In the past decade or so, Castleford Tigers have been responsible for producing a number of Super League stars; the likes of Michael Shenton, Daryl Clark, Craig Huby, Adam Milner and Shaun Lunt are just some of the top-flight players that have progressed through the Tigers' academy. Drop down a tier and Castleford roots are prevalent in the Championship too; Batley's Dominic Brambani, Halifax's Ben Johnston, Toronto's Ryan Brierley, Sheffield's Ben Blackmore and Featherstone's Tom Holmes are all products of the Tigers' academy - the list is endless.

However, in recent years, very few academy products have made it into the Castleford first-team.

Daryl Clark in 2011 was perhaps the last Castleford youth player to make it big in Rugby League, winning the Man of Steel in 2014. Tom Holmes appeared 20 times in a Tigers' shirt since making his debut in 2015, but left to join Championship outfit Featherstone Rovers for first-team rugby at the end of 2017.

Half-back Jake Trueman has been highlighted as the next big thing and threw in a wonderful debut performance against Wigan in 2017, but he still needs time to develop in order to become a regular in the first-team. So then, it has arguably been seven years since Castleford last produced a consistent Super League player, why is this and what has happened to the potential stars that were once in the Tigers' academy ranks?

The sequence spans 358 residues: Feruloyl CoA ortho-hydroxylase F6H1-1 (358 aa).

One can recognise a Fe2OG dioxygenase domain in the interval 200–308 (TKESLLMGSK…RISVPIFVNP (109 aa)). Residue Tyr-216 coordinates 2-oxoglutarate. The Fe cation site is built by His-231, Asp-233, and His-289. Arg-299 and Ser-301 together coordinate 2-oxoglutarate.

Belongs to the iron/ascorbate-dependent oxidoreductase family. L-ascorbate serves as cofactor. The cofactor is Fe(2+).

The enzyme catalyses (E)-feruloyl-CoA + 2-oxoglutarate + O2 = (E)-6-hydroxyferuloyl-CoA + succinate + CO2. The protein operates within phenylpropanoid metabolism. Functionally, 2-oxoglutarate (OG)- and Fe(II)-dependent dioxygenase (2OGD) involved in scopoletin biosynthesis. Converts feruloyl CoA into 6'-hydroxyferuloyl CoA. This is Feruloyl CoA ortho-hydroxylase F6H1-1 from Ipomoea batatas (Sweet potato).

Lack of a reserves side

Wigan and St Helens have been the only Super League teams - since the reserves concept was reintroduced back in 2016 - to maintain a reserves side since the very beginning.

Top Videos of the Day

It is no surprise, therefore, that these two clubs have been responsible for producing some of the most exciting youngsters in the country. Wigan's Liam Marshall, Tom Davies, Oliver Gildart, Liam Forsyth and Joe Bretherton have all been part of the Wigan academy that have gone on to play in the Warriors' reserves side since 2016. For St Helens, meanwhile, the likes of Danny Richardson, Adam Swift, Jake Spedding and Matty Costello have all plied their trade for Saints' reserves side whilst waiting for a call-up to the first team.

With the ability to play more competitive games against a higher-quality opposition than in the Under-19s, those such as Marshall and Richardson have been able to improve to a greater extent and at a much quicker rate than the youth players at clubs that don't have a reserves side i.e. Castleford. Thus, when a Tigers player reaches the end of his academy career, he either makes the transition to the first team, goes out on loan/dual registration, or leaves the club.

There is no middle ground, no step in-between academy and Super League.